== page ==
Personal Liability Coverage
If someone is injured while swimming in your pool, the personal liability coverage on your homeowners insurance policy will pay for it. Update this coverage amount when you install your pool to ensure it’s sufficient.
Related Structure Coverage
Your insurance company may classify your new in-ground pool as a related structure, similar to a storage shed or detached garage. Increase the related structure coverage on your homeowners insurance policy to cover damage to your pool. Keep in mind that this coverage won’t pay for pool maintenance.
Find the majority of backyard pools in warm climates. Based on this fact, insurance costs for your pool may be cheaper if you live in the warmer southern states and more expensive if you live in cooler northern states.
Erect a Fence
To prevent accidents in the pool, many insurance companies stipulate that you surround your pool with a fence that includes a self-latching gate. Consider whether or not you have the space and ability to erect a fence before you install a pool.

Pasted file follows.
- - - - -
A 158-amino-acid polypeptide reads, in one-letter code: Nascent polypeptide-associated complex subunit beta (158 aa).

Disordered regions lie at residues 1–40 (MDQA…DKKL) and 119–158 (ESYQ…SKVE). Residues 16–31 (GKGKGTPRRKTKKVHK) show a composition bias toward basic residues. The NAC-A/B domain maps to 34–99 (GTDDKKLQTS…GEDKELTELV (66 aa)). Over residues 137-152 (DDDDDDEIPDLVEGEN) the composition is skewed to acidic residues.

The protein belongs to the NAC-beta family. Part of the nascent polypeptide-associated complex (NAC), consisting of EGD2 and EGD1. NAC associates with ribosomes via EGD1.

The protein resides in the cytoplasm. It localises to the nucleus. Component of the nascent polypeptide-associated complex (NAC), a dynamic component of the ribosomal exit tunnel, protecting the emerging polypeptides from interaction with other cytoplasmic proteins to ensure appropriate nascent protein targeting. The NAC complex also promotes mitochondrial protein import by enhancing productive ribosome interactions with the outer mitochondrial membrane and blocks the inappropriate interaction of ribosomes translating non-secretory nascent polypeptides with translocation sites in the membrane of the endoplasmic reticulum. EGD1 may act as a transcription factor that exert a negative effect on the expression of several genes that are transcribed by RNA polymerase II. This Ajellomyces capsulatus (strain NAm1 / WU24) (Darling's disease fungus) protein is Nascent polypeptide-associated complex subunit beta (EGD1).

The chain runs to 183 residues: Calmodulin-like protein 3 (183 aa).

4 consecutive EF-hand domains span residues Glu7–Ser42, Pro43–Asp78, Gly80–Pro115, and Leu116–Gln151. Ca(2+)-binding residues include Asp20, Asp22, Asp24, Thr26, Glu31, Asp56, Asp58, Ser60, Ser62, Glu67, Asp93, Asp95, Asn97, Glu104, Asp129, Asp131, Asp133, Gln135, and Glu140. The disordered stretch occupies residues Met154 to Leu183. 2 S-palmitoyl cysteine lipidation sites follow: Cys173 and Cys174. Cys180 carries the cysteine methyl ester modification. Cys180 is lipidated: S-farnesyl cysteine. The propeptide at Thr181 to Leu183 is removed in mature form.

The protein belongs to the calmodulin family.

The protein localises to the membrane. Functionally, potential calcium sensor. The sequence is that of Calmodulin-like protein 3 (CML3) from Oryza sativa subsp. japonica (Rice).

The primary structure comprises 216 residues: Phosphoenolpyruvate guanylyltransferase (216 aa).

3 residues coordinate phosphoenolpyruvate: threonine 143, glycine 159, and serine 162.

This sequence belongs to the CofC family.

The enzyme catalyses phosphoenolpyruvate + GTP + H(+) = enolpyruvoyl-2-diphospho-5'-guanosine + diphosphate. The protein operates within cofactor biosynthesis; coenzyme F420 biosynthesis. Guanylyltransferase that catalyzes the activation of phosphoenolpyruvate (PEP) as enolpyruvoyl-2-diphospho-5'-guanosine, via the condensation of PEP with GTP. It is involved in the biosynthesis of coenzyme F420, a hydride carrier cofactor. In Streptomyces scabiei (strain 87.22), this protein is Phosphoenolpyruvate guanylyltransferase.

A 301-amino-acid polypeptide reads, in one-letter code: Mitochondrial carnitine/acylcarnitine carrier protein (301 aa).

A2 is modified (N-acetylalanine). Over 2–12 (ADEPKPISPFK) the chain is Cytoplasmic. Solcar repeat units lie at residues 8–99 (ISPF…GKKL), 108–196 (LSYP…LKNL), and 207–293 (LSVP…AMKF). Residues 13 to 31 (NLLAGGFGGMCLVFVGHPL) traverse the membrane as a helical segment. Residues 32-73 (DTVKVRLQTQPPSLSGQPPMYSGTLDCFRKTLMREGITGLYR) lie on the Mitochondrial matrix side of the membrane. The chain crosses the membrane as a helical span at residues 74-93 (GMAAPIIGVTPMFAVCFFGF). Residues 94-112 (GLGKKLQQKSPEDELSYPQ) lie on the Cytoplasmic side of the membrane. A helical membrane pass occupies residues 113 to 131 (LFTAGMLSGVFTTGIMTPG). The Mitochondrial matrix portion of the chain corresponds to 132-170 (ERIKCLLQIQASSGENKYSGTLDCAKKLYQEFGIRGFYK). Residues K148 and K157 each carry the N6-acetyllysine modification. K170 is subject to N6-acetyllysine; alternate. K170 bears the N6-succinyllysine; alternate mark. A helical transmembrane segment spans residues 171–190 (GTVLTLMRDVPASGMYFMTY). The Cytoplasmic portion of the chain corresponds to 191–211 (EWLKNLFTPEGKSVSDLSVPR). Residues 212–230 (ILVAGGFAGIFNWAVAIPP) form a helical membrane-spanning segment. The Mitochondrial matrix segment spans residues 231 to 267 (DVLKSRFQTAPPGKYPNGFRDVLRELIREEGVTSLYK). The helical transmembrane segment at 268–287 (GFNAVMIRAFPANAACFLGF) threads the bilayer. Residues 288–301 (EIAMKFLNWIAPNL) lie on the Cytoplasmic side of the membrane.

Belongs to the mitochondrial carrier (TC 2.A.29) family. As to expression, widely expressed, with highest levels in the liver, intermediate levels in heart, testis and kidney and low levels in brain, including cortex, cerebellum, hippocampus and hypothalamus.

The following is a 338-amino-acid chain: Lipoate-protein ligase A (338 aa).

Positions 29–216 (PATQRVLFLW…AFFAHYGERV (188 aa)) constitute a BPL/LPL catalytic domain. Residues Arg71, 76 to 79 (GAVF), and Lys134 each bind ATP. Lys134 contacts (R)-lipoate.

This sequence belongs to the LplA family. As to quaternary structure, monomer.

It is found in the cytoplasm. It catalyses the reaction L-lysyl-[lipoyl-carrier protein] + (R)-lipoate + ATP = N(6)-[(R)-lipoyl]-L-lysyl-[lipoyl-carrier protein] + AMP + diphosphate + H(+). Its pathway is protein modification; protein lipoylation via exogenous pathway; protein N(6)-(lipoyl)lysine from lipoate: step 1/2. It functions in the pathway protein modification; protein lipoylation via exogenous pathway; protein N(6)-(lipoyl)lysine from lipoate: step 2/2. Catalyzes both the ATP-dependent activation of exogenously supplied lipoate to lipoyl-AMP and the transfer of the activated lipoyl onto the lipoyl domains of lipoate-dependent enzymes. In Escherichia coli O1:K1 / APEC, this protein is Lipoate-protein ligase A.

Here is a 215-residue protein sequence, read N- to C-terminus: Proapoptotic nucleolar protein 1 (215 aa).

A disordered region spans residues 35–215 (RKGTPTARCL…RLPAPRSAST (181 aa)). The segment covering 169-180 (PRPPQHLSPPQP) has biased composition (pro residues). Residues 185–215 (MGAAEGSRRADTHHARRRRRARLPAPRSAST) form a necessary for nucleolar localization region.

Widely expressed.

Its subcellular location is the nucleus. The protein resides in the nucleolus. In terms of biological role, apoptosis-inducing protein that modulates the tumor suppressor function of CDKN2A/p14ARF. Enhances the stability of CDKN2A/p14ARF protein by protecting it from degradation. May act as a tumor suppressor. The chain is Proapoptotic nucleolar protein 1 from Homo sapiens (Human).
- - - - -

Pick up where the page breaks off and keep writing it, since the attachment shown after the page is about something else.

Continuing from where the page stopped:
Consider the Diving Board or Slide
Some insurance companies won’t cover accidents that happen on the diving board or slide. That policy will influence whether or not you install one of those pool accessories.
Consider an Umbrella Policy
Even if your homeowners insurance policy covers your pool, consider an umbrella policy. It provides extra coverage after your homeowners insurance limits are met. The extra protection gives you peace of mind if you need to file any pool-related claims.
A backyard pool provides hours of fun every summer. Before you install one, though, talk to your insurance agent. Get all the facts about whether your company offers pool coverage and how much it will cost.